Designed for the iPhone 14 lineup, the new feature lets you send a message to emergency services using a satellite connection if Wi-Fi and cellular aren’t available.
Imagine the following scenario: You’re hiking up a remote area of a mountain. No other people seem to be around. You trip and fall, injuring yourself. You take out your handy mobile phone to contact emergency services. But, there’s no cellular or Wi-Fi access, so you’re unable to communicate with anyone. That’s the type of situation where Apple’s new Emergency SOS may be able to help.
Available for the iPhone 14, iPhone 14 Plus, iPhone 14 Pro and iPhone 14 Pro Max, the new feature lets you send a text to emergency services using a satellite connection in areas where Wi-Fi and cellular service are inaccessible. Emergency SOS is available in the U.S. and Canada to start and will expand to the U.K., France, Germany and Ireland in December.
SEE: iOS 16 cheat sheet: Complete guide for 2022 (TechRepublic)
How does Emergency SOS work?
To use Emergency SOS, you can call 911 directly or open Messages and send a text to 911. If no Wi-Fi or cellular service is available, a green button appears with the label Emergency Text via Satellite. Tap that button to activate the feature. A quick questionnaire pops up with questions aimed at determining your emergency and your location, so your text is routed correctly.
Your message includes the questionnaire answers along with your location, altitude, iPhone battery level, and your Medical ID, if enabled. The feature instructs you on where to point your iPhone to access the satellite. Your message is then sent to Public Safety Answering Points able to send and receive text messages. If no available PSAP is equipped for messaging, your text goes to a relay center with Apple-trained specialists who can contact a PSAP on your behalf.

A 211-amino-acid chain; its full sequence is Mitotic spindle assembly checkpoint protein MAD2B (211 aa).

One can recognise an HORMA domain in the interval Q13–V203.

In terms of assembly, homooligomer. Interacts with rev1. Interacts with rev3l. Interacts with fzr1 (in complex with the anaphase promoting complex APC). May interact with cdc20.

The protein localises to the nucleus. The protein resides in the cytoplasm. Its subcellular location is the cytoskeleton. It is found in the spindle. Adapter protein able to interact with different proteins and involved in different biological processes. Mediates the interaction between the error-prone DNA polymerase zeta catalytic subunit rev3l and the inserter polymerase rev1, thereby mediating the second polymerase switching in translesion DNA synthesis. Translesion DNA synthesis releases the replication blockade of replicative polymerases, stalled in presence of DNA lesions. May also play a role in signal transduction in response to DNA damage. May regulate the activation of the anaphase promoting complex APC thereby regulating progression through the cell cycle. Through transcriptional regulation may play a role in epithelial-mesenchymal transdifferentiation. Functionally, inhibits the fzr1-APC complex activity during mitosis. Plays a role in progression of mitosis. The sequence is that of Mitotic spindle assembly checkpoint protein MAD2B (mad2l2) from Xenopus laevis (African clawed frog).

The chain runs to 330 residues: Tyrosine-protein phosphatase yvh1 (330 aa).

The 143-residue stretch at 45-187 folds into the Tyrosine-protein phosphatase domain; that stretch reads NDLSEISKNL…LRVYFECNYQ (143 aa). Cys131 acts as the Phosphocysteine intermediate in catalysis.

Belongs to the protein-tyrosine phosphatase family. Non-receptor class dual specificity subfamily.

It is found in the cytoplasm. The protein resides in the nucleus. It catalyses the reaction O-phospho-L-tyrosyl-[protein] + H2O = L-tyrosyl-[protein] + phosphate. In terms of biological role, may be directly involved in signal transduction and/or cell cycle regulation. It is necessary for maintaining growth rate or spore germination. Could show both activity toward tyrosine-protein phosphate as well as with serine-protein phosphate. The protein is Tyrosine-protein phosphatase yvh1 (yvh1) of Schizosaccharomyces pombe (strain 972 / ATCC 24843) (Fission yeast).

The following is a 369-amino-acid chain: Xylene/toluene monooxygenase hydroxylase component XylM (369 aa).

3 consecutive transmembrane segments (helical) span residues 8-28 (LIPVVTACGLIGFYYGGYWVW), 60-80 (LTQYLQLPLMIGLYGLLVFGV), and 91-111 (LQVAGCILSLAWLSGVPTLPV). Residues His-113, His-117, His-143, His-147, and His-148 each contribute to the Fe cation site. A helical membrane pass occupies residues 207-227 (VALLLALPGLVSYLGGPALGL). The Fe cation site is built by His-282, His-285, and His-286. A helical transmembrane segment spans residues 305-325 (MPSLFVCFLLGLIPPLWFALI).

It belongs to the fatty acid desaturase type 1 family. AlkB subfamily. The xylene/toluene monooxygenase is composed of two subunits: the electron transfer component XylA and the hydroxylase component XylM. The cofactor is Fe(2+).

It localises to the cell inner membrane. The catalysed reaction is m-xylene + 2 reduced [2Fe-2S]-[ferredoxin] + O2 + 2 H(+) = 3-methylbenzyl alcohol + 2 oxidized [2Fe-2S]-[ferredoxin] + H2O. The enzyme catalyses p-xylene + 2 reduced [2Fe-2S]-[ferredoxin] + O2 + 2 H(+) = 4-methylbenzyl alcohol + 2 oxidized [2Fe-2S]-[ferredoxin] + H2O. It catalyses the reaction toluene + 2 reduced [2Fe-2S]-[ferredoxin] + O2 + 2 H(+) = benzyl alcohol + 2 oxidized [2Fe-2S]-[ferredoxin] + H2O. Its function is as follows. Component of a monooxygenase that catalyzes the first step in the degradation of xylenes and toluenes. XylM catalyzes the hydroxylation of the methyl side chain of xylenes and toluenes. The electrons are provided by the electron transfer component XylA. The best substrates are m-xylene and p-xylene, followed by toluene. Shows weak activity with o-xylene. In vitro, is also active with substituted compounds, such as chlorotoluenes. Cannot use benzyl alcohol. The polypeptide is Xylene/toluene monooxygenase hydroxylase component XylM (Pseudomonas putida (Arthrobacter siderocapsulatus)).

Following the initial message, someone will follow up with you via text to ask certain questions and get more details about your emergency. Beyond contacting qualified personnel about your situation, you can use the iPhone’s Find My app to share your location with family, friends or other trusted contacts via the satellite. The satellite access also works with other features on the iPhone, including Crash Detection and Fall Detection.
How to use Emergency SOS on iPhone 14
To help you try out Emergency SOS without actually contacting and disrupting real emergency personnel, Apple has provided a demo to replicate the experience. Here’s how it works.
Emergency SOS was rolled out with iOS 16.1, so make sure you’re running that version or higher. Go to Settings, select General and then Software Update. Allow the latest update to download, and install if necessary.
Next, you’ll need to enable Location Services in the event you need Emergency SOS to find a satellite based on your location. On your iPhone, go to Settings, select Privacy & Security and then Location Services. Turn on the switch for Location Services. If you’re wary of enabling this option due to privacy concerns, you can always leave it disabled and then enable it before you go on an adventure (Figure A).
To then check out the Emergency SOS demo, go to Settings and select Emergency SOS. Swipe down the screen to the section for Emergency SOS via Satellite, and tap the link for Try Demo (Figure B).
At the screen describing the Satellite connection, tap Next. The next screen explains that you’d answer a few questions to get the right type of help. Tap Next. The next screen indicates that you’ll use a satellite connection to send and receive messages. Tap the button for Test Satellite Connection. If cellular service is turned on, you’ll be prompted to turn it off (Figure C).
After an accessible satellite connection is found and your initial text is sent, emergency personnel will follow up with specific questions. The person on the other end will also provide any instructions to help you while first responders attempt to reach your location (Figure D).
No need to send an SOS for more information about the iPhone 14. We can send something your way now with this cheat sheet and four tips for preparing to migrate to a new iPhone.